Nigel Slater’s Easy Summer Salad Recipes | Salad

AAlmost everything on the table this month is a kind of salad: steamed beans dressed with ripe fruit and aromatic herbs; roasted peppers with a salty dressing of olives and anchovies; slices of ripe melon and sweet shellfish; or a recipe to use the last asparagus of the year. As summer progresses, there may also be a potato salad, still hot and steaming with olive oil, lemon and chopped fennel leaves or dill, smoked mackerel and jagged pieces of peeled cucumber.

There might be some meat in it: a plate of thinly sliced ​​cold pork roast with plenty of snow-white fat and chewy crackling, or perhaps some soft folds of air-dried ham. And while there will only be a luxurious fresh crab lunch, there will also be smoked trout or, occasionally, shrimp marinated in olive oil and lemon, with basil and thinly sliced ​​garlic.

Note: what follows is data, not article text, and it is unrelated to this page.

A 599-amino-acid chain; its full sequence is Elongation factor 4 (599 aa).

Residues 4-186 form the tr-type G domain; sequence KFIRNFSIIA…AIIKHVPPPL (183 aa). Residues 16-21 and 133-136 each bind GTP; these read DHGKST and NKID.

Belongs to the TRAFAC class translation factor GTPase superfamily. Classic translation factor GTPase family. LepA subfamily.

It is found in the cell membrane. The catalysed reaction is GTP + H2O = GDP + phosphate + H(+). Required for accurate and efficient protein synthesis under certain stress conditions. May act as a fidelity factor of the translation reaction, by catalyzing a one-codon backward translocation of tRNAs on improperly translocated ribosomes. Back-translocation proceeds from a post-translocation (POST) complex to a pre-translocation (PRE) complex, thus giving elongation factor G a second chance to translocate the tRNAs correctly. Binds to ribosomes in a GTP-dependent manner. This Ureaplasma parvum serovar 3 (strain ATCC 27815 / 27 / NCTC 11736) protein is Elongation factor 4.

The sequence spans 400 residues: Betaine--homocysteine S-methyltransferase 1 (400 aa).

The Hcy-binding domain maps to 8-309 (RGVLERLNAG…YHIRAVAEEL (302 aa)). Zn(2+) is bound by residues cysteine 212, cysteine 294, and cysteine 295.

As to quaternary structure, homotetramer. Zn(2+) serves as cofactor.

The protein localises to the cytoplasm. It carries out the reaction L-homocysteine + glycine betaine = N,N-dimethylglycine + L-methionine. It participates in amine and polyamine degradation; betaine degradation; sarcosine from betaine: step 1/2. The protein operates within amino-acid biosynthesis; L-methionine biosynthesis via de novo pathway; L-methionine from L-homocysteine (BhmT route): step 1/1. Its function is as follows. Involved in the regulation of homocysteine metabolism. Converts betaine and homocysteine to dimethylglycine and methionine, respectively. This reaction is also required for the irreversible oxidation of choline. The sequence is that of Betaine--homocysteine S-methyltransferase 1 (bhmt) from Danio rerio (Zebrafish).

Cereals such as millet or quinoa, couscous (which is only in appearance) or bulgur form the backbone of salads with masses of chopped parsley, dill and mint. I dress them with apricots (sometimes raw, sometimes grilled) or tomatoes of all shapes and colors. At this time of the year, you are spoiled for choice when it comes to salad leaves. I’ve put together dazzling assemblages of warm, spicy, soft and crunchy leaves to suit anything else on the table.

Salad of white crab and melon

Wonderful things happen here: sweet white crab and ripe apricot-colored melon; salted capers and a pinch of heat from a red pepper. Crab is always a luxury, but I’m willing to pay for it as an occasional treat. Crab and cantaloupe are best when fully chilled, and cantaloupe really needs to be sweet, ripe, and juicy.

It serves 4